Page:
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Canadian born, MacAgy was international in his influence. From a privileged student at the Barnes Foundation through innovative years at the San Francisco Museum of Art, as Director at the California School of Fine Arts from 1945-50, when he was the catalyst for the advent of American abstraction, as curator at MOMA, as the spirit behind the modern art movement in Dallas, as the introducer and interpreter of European and Russian art to America, as the head of the National Endowment for the Arts, and as the installer of the Hirshhorn Museum and Sculpture Garden, MacAgy taught the public and helped to shape our culture. MacAgy changed museums from mausoleums to happenings. He was on the cutting edge of modern art movements from American abstract expressionism to conceptualism and fought as an independent educator against the forces using art for political ends. His friends were the great artists of his day, including those as diverse as Clyfford Still and Marcel Duchamp. Only his first wife Jermayne rivaled him as an installer of art. "Douglas MacAgy will be remembered as someone bigger than the institution he so often invigorated. For he was one of those whose sensibilities were more for the artist than for the director."-R. Grove, 1973. "MacAgy has a place in history,"- George Rickey. "I consider him to be one of the great moving influences in art during the 20th century."- Elizabeth Blake, 1989. This book is awarded each year in San Francisco to the winner of the Douglas MacAgy Award for the greatest contribution to the arts.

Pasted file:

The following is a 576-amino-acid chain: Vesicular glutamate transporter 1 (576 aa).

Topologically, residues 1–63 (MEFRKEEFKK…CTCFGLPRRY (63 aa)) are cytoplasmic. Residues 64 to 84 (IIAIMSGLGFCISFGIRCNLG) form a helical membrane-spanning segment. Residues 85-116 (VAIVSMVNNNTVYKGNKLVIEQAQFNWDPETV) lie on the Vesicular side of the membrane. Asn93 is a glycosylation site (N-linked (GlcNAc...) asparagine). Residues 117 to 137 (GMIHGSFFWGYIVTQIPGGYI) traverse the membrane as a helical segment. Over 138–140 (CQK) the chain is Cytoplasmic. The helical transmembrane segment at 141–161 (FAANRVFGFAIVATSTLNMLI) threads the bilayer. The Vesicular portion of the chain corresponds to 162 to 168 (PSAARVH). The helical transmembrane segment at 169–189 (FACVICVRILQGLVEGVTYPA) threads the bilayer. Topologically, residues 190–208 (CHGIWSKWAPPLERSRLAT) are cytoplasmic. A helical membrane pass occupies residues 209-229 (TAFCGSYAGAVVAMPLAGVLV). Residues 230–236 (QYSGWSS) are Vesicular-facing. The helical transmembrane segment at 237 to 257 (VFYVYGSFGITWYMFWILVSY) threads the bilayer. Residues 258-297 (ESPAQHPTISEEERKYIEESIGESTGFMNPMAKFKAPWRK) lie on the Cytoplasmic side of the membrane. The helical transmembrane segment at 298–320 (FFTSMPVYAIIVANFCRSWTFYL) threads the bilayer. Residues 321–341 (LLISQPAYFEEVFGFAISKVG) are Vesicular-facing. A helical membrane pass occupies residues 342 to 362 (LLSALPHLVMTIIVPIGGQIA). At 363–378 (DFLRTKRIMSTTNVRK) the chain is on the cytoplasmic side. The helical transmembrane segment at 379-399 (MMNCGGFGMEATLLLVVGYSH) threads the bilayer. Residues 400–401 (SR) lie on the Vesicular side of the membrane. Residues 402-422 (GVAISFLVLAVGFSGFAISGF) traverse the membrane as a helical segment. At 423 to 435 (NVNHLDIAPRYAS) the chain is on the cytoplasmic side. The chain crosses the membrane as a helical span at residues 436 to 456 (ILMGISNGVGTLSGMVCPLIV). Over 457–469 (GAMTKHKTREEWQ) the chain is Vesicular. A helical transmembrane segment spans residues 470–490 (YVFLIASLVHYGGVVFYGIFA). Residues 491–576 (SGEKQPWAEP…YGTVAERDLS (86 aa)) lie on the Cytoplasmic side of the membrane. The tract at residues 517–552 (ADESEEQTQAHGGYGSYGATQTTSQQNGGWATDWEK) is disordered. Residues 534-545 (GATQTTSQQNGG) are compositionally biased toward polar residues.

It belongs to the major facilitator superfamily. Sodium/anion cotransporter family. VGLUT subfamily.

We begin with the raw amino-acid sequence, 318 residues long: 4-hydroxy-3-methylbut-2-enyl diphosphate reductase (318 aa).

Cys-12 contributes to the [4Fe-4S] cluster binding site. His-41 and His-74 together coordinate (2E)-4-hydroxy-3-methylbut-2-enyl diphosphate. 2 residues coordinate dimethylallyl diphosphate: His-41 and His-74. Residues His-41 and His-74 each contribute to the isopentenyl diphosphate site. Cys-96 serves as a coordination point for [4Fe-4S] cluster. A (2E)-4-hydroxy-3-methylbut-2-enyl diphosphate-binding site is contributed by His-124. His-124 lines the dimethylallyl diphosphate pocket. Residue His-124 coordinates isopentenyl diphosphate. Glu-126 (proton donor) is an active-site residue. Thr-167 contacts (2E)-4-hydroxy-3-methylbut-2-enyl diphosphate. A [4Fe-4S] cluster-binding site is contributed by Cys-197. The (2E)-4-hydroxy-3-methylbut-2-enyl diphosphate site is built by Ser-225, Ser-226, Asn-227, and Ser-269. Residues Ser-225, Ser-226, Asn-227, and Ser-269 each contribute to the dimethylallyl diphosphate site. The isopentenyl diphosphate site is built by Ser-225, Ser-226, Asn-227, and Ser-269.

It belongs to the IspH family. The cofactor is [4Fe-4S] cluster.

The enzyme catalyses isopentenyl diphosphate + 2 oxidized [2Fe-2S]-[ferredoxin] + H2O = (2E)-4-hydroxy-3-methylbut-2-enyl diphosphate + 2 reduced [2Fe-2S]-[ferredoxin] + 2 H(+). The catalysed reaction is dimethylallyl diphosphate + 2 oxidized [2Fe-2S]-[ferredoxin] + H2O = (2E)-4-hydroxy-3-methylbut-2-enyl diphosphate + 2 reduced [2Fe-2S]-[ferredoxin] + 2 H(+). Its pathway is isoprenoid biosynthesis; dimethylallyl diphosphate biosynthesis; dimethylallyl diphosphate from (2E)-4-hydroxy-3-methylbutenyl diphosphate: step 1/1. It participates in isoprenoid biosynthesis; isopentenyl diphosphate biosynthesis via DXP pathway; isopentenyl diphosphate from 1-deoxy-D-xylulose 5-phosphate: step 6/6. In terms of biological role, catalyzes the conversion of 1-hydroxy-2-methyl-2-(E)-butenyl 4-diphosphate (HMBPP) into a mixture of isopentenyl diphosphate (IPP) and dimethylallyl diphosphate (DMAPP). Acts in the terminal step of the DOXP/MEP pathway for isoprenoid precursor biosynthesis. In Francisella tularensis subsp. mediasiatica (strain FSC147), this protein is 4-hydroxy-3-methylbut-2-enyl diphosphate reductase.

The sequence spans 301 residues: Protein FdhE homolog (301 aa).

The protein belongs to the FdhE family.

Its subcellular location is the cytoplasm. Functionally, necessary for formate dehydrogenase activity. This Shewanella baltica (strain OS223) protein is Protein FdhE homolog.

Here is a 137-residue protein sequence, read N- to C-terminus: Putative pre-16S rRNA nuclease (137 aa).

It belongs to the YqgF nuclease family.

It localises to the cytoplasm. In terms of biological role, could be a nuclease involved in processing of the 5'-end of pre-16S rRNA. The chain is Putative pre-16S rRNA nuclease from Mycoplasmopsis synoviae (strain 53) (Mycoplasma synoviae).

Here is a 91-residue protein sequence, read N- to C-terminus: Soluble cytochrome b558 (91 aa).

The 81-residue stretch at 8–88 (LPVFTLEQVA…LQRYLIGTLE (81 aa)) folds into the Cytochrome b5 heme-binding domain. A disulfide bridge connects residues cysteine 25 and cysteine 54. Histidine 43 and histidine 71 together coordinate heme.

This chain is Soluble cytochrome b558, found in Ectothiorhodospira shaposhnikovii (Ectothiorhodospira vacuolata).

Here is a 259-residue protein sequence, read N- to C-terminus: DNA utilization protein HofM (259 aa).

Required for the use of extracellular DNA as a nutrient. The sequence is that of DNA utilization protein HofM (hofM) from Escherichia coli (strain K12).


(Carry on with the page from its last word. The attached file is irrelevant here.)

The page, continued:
In this concise biography of an often forgotten art crusader, Beasley remembers the progressive modern art curatorship of Douglas MacAgy (1913–1973), whose career extended through the Cold War era and helped transform museums “from mausoleums to happenings.” Born in Winnipeg, Canada, MacAgy conducted his life’s work across a number of different museums, galleries, and organizations, from the Cleveland Museum of Art to Unesco. At the San Francisco Museum of Art (now San Francisco Museum of Modern Art) in 1941, MacAgy introduced programs “that related community interests to modern art,” curating smart and accessible circus- and jazz-themed exhibitions, which, Beasley writes, had “an outstanding influence on the exhibiting of art in American museums.” In 1945, MacAgy took over the California School of Fine Arts, where he hired a relatively little-known painter, Clyfford Still, who came to have a lasting influence on the school and who benefitted greatly from MacAgy’s support. Later, while serving as director of the Dallas Museum for Contemporary Arts in the midst of the McCarthy era, MacAgy resisted narrow thinking by exhibiting avant-garde artwork and was accused of being a communist. The political narrative that Beasley wishes to spin often undermines his ability as a biographer, but his book is a workmanlike introduction to a figure whose example has enduring relevance for curatorship today. B&w illus. (BookLife)